Yes, Samsung has been hurt, but everyone involved in the Note7 debacle seems to be left holding the bag along with the company.
For Samsung, the next steps are critical. First, the company's engineers need to figure out what it was about the phones that caused the violent reactions that resulted in fires or explosions. The problem could be in Samsung's supply chain, meaning that somewhere in the battery manufacturing process there was a flaw that didn't get caught. This was probably the company's initial thinking, which is why Chinese phones weren't recalled initially, since they use a different battery supplier.
The problem, however, may not be related to the company that made the battery, but instead may be due to the design of the phone's internal power management circuitry or to the charging system. It could even be due to the specifications Samsung created for the Lithium-ion batteries that power the phone. Perhaps the energy density required for the Note7 was simply too great for the batteries that could be made at the price Samsung demanded.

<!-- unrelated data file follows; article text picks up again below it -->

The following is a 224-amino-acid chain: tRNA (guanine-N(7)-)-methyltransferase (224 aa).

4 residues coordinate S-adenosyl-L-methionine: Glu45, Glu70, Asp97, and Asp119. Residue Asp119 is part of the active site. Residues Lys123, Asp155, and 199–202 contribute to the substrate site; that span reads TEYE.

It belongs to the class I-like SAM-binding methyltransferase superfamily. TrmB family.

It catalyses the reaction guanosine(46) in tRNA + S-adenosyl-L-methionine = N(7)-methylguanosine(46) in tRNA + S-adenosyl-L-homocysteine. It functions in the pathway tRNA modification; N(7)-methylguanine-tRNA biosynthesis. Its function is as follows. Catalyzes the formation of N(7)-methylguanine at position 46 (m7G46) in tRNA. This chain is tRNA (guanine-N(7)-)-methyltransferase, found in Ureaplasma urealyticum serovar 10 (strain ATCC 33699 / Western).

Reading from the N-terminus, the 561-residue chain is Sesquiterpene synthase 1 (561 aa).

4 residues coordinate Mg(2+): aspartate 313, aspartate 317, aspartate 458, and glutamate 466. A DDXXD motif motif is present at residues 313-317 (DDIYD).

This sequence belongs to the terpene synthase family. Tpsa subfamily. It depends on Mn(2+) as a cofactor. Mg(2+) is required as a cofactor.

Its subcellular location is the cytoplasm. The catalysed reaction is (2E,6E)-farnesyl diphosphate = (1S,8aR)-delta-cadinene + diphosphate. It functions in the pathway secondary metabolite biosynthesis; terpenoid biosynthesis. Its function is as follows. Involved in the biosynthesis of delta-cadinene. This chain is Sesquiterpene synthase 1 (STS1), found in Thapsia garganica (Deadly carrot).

The risk that Samsung runs is that the problems that first showed up in the Note7 could start to appear in other Samsung phones as the company tries to bring the Galaxy S8 or one of its variants to market next year. This is a situation where Samsung needs to examine the real causes of the fires and not just settle for quick fixes such as software that limits charging.
It would be easy to point the finger at Samsung and call the company a loser and other phone companies winners, but that's not really the case. In an effort to bring a phone to market with such a wealth of features, there was a miscalculation. That it happened to Samsung has more to do with the fact that it makes more phones than anyone else, increasing their exposure. The same thing could have happened to any other phone company, and to some extent has since there are occasional stories of phones combusting on their own.
The reality is that by skirting to the edge of engineering, Samsung went a little past it. The next step is to either move the edge farther out with more engineering, or to at least find out where the edge is and stay within it. But progress comes with moving that edge, and with luck, that's what Samsung's engineering will accomplish.